Tuesday, April 11, 2006

A Eulogy of Sorts

He’s got one of those fork-tipped weed diggers
Sitting in the afternoon sun out front
Vin Scully calling pitches on the grainy AM radio
“Damn crabgrass, gets into everything” he’d swear
As I sat down on the lawn to watch him fight
The endless battle with our weeds.

It was nice sitting there with him outside, I’d dig a bit too.
“Talk his ear off” Mom’d say
I don’t know what I said…
Only that he listened patiently
Meantime effortlessly solving much bigger problems of his own
Or at least, it seemed that way as he climbed his corporate ladder
Securing his family’s future then spending the weekend
Acting as if nothing was more important than yardwork, baseball, and whether I should pierce my ears.

I’ve wondered over the years, who taught him
To nurture things, people so carefully?
The mom who left when he was five?
The dad whose death in a fire called him home from the war?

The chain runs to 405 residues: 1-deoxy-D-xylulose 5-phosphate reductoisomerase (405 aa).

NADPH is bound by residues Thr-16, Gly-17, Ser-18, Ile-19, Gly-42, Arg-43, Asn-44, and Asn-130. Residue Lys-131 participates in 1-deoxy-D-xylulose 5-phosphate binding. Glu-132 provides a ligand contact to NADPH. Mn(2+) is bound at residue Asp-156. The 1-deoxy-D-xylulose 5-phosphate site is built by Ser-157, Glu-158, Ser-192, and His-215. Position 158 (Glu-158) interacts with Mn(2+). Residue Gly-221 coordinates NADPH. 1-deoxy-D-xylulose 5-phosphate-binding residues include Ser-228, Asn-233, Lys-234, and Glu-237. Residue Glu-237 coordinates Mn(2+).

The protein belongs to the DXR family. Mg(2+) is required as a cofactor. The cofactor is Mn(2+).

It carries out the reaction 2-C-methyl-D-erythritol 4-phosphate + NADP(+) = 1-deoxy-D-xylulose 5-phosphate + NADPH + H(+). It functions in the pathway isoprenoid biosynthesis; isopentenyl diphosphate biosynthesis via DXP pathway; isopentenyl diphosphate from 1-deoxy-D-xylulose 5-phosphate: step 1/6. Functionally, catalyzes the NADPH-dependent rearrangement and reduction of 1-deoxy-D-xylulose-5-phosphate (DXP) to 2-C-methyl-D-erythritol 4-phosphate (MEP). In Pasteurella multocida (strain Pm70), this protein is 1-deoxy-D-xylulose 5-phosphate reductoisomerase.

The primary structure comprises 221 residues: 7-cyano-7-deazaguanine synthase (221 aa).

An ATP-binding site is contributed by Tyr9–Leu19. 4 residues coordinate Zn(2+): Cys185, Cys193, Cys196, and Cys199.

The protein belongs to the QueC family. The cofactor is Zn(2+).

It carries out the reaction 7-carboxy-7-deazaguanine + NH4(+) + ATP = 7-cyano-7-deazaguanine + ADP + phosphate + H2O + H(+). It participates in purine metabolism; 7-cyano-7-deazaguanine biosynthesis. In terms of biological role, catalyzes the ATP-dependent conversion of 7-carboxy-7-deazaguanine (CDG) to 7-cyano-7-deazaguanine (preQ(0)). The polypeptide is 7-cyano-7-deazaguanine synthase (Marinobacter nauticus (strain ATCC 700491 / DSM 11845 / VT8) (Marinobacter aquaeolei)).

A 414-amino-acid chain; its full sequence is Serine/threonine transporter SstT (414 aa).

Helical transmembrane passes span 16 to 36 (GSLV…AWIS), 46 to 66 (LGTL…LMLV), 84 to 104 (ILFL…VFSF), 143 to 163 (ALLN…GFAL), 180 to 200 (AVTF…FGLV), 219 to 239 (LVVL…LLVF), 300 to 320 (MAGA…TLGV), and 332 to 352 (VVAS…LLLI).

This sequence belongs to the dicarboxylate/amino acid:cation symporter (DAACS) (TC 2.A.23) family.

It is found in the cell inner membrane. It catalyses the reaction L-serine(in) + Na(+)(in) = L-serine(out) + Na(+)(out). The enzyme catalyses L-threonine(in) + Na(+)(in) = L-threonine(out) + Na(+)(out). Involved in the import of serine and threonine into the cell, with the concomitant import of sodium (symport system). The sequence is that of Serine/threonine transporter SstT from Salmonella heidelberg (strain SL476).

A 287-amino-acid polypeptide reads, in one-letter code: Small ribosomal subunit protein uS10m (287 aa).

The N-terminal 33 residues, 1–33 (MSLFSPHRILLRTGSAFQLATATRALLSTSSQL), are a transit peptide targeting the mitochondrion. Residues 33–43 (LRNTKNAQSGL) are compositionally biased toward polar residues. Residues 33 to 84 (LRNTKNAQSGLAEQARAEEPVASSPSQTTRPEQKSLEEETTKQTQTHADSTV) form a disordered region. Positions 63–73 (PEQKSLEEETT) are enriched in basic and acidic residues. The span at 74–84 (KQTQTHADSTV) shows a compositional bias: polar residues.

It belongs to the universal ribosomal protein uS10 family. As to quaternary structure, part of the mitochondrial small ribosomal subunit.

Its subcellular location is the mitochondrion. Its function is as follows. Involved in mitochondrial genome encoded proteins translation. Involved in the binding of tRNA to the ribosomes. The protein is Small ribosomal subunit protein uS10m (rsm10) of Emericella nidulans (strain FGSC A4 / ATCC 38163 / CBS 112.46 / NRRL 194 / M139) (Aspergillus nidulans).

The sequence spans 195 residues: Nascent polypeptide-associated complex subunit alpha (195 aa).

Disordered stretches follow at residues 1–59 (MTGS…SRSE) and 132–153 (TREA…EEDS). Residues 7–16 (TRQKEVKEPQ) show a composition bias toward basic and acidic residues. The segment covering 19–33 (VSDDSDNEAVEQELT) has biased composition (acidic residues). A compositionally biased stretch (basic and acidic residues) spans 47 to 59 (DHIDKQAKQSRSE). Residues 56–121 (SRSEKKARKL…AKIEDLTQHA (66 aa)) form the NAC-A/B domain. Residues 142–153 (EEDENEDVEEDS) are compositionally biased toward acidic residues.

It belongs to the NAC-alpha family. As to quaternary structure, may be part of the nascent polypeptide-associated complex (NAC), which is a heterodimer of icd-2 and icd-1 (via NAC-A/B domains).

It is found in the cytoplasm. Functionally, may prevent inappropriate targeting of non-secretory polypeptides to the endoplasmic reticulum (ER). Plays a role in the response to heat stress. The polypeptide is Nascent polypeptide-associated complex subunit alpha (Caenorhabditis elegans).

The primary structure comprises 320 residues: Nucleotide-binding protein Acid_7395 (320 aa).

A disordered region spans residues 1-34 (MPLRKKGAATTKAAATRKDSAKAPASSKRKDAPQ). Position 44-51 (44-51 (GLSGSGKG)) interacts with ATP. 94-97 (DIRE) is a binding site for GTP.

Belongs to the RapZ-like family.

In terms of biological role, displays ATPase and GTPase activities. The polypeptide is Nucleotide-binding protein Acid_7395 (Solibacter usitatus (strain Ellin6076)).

Grammy, whose chickens he fed and whose wood stove he stoked?
Something he learned in those early Quaker meetings,
Or maybe from the wife he treasured for 56 years.
I guess I should have asked him but I imagine his answer easily now
“It’s just the right way to do things” he’d say
As if everyone should know it.

But there was something more to it about Dad
The way you couldn’t help talking to him
And how much it would help when you did.
Later on he’d tell people how politely I listened to his advice,
Then went right ahead and did whatever I chose.
He wasn’t shy with his opinions, and indeed, I didn’t always agree on his approach
But I got to talk it out, whether I was ten complaining about a dodge ball game
Or forty struggling with a manager I didn’t trust
Whether you were a family member, a mentee,
Or just someone who sat down next to him on a plane
He’d gift you with his genuine interest, his full attention, a couple of well placed questions…
Pretty soon you’d be feeling like
You were getting at the root of things.

Dad would say you can’t just pull out crabgrass easy like a dandelion
Because it sends all those runners underground.
It takes an especially patient gardener to do that much digging
Year after year,
A gardener who cultivates the best from those he planted,
And those who passed through.
I expect I’ll go on talking to him now
Hell, no one knows me better
(Although he’ll have an even harder time getting a word in edgewise)
Its easy enough to find that spot in the sun with him still
And I expect I’ll go on gardening in his stead
He is well rooted in me now.

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